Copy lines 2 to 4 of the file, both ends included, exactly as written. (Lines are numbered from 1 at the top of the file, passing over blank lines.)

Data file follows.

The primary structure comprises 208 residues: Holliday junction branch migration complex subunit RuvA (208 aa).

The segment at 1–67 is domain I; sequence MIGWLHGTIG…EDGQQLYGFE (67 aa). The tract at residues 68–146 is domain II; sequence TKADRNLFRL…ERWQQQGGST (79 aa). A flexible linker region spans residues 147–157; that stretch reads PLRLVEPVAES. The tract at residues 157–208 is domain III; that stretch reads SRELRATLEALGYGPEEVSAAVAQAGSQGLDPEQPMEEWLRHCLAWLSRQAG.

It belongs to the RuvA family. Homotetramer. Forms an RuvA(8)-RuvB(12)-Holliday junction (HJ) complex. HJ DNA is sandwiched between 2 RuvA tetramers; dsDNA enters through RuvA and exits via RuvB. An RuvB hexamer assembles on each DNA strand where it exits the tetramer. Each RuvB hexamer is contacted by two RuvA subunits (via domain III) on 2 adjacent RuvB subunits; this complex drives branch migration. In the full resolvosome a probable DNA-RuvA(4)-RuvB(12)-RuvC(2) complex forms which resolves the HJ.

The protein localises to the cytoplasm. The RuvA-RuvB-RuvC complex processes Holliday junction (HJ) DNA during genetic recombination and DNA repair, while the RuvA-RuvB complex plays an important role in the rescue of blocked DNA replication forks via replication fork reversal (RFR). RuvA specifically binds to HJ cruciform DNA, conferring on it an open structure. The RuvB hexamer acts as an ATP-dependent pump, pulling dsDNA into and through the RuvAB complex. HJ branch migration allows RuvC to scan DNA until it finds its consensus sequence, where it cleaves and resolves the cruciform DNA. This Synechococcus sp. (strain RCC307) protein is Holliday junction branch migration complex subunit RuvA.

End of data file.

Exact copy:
The segment at 1–67 is domain I; sequence MIGWLHGTIG…EDGQQLYGFE (67 aa). The tract at residues 68–146 is domain II; sequence TKADRNLFRL…ERWQQQGGST (79 aa). A flexible linker region spans residues 147–157; that stretch reads PLRLVEPVAES. The tract at residues 157–208 is domain III; that stretch reads SRELRATLEALGYGPEEVSAAVAQAGSQGLDPEQPMEEWLRHCLAWLSRQAG.

It belongs to the RuvA family. Homotetramer. Forms an RuvA(8)-RuvB(12)-Holliday junction (HJ) complex. HJ DNA is sandwiched between 2 RuvA tetramers; dsDNA enters through RuvA and exits via RuvB. An RuvB hexamer assembles on each DNA strand where it exits the tetramer. Each RuvB hexamer is contacted by two RuvA subunits (via domain III) on 2 adjacent RuvB subunits; this complex drives branch migration. In the full resolvosome a probable DNA-RuvA(4)-RuvB(12)-RuvC(2) complex forms which resolves the HJ.

The protein localises to the cytoplasm. The RuvA-RuvB-RuvC complex processes Holliday junction (HJ) DNA during genetic recombination and DNA repair, while the RuvA-RuvB complex plays an important role in the rescue of blocked DNA replication forks via replication fork reversal (RFR). RuvA specifically binds to HJ cruciform DNA, conferring on it an open structure. The RuvB hexamer acts as an ATP-dependent pump, pulling dsDNA into and through the RuvAB complex. HJ branch migration allows RuvC to scan DNA until it finds its consensus sequence, where it cleaves and resolves the cruciform DNA. This Synechococcus sp. (strain RCC307) protein is Holliday junction branch migration complex subunit RuvA.